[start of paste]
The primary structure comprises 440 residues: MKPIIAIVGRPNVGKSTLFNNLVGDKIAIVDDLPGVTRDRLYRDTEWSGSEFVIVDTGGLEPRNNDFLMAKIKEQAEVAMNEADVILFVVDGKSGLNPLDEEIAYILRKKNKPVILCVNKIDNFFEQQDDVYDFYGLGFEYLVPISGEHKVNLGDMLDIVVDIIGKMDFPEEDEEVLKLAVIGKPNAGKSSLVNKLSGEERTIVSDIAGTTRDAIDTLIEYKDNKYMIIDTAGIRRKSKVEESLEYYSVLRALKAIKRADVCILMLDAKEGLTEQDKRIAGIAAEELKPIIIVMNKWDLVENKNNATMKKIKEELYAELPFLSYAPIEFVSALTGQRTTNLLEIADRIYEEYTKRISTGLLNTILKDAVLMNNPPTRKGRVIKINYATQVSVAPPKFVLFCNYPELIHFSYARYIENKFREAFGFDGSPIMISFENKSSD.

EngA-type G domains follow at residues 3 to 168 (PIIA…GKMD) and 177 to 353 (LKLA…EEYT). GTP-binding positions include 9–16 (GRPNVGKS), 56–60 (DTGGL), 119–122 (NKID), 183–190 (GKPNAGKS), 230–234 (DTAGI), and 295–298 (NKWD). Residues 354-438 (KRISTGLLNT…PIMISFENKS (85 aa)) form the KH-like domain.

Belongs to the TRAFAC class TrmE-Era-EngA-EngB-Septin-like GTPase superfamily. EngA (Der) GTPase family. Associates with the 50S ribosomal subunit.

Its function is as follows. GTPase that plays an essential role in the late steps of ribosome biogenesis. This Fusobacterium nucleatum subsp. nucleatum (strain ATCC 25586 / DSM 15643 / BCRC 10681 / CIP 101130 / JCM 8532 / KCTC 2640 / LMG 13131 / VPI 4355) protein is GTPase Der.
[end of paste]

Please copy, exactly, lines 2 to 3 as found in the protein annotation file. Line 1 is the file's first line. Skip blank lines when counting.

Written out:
EngA-type G domains follow at residues 3 to 168 (PIIA…GKMD) and 177 to 353 (LKLA…EEYT). GTP-binding positions include 9–16 (GRPNVGKS), 56–60 (DTGGL), 119–122 (NKID), 183–190 (GKPNAGKS), 230–234 (DTAGI), and 295–298 (NKWD). Residues 354-438 (KRISTGLLNT…PIMISFENKS (85 aa)) form the KH-like domain.

Belongs to the TRAFAC class TrmE-Era-EngA-EngB-Septin-like GTPase superfamily. EngA (Der) GTPase family. Associates with the 50S ribosomal subunit.